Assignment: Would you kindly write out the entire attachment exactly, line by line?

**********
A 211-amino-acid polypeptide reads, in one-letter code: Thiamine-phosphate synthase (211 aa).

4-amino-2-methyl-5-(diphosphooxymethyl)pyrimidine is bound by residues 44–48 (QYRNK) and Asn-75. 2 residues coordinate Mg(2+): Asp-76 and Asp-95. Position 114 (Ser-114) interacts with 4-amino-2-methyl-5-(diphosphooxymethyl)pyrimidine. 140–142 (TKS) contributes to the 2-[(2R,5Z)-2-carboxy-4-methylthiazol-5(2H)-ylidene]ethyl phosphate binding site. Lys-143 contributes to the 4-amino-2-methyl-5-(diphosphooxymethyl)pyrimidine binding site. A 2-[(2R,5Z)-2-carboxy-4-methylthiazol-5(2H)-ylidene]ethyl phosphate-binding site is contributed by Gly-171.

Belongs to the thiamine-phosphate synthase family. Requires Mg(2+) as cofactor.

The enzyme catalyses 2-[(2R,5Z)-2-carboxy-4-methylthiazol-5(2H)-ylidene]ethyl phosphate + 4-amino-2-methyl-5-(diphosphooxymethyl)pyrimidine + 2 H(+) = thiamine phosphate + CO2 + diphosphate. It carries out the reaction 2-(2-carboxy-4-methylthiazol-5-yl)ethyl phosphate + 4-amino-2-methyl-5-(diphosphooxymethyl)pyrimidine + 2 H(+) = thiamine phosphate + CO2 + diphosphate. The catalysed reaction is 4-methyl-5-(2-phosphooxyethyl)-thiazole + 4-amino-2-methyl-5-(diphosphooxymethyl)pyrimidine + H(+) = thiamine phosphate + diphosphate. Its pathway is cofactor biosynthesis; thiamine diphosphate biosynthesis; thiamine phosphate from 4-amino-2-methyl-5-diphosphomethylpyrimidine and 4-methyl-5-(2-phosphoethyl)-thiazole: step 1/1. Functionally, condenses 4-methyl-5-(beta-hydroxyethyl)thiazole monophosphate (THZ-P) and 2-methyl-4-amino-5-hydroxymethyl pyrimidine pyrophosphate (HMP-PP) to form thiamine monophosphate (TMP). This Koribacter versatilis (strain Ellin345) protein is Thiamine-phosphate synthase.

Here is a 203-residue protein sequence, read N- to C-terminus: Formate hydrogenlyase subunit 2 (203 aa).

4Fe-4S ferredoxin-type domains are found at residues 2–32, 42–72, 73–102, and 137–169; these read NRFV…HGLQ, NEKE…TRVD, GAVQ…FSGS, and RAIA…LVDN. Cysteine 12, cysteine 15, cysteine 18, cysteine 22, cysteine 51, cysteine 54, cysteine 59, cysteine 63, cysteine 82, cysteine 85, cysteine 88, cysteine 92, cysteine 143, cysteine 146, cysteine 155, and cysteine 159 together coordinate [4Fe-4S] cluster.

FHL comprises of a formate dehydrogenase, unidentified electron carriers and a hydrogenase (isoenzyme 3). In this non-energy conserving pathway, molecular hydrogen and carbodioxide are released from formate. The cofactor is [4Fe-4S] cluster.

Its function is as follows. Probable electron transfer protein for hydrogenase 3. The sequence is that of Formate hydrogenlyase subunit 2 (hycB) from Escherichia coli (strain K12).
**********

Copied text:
A 211-amino-acid polypeptide reads, in one-letter code: Thiamine-phosphate synthase (211 aa).

4-amino-2-methyl-5-(diphosphooxymethyl)pyrimidine is bound by residues 44–48 (QYRNK) and Asn-75. 2 residues coordinate Mg(2+): Asp-76 and Asp-95. Position 114 (Ser-114) interacts with 4-amino-2-methyl-5-(diphosphooxymethyl)pyrimidine. 140–142 (TKS) contributes to the 2-[(2R,5Z)-2-carboxy-4-methylthiazol-5(2H)-ylidene]ethyl phosphate binding site. Lys-143 contributes to the 4-amino-2-methyl-5-(diphosphooxymethyl)pyrimidine binding site. A 2-[(2R,5Z)-2-carboxy-4-methylthiazol-5(2H)-ylidene]ethyl phosphate-binding site is contributed by Gly-171.

Belongs to the thiamine-phosphate synthase family. Requires Mg(2+) as cofactor.

The enzyme catalyses 2-[(2R,5Z)-2-carboxy-4-methylthiazol-5(2H)-ylidene]ethyl phosphate + 4-amino-2-methyl-5-(diphosphooxymethyl)pyrimidine + 2 H(+) = thiamine phosphate + CO2 + diphosphate. It carries out the reaction 2-(2-carboxy-4-methylthiazol-5-yl)ethyl phosphate + 4-amino-2-methyl-5-(diphosphooxymethyl)pyrimidine + 2 H(+) = thiamine phosphate + CO2 + diphosphate. The catalysed reaction is 4-methyl-5-(2-phosphooxyethyl)-thiazole + 4-amino-2-methyl-5-(diphosphooxymethyl)pyrimidine + H(+) = thiamine phosphate + diphosphate. Its pathway is cofactor biosynthesis; thiamine diphosphate biosynthesis; thiamine phosphate from 4-amino-2-methyl-5-diphosphomethylpyrimidine and 4-methyl-5-(2-phosphoethyl)-thiazole: step 1/1. Functionally, condenses 4-methyl-5-(beta-hydroxyethyl)thiazole monophosphate (THZ-P) and 2-methyl-4-amino-5-hydroxymethyl pyrimidine pyrophosphate (HMP-PP) to form thiamine monophosphate (TMP). This Koribacter versatilis (strain Ellin345) protein is Thiamine-phosphate synthase.

Here is a 203-residue protein sequence, read N- to C-terminus: Formate hydrogenlyase subunit 2 (203 aa).

4Fe-4S ferredoxin-type domains are found at residues 2–32, 42–72, 73–102, and 137–169; these read NRFV…HGLQ, NEKE…TRVD, GAVQ…FSGS, and RAIA…LVDN. Cysteine 12, cysteine 15, cysteine 18, cysteine 22, cysteine 51, cysteine 54, cysteine 59, cysteine 63, cysteine 82, cysteine 85, cysteine 88, cysteine 92, cysteine 143, cysteine 146, cysteine 155, and cysteine 159 together coordinate [4Fe-4S] cluster.

FHL comprises of a formate dehydrogenase, unidentified electron carriers and a hydrogenase (isoenzyme 3). In this non-energy conserving pathway, molecular hydrogen and carbodioxide are released from formate. The cofactor is [4Fe-4S] cluster.

Its function is as follows. Probable electron transfer protein for hydrogenase 3. The sequence is that of Formate hydrogenlyase subunit 2 (hycB) from Escherichia coli (strain K12).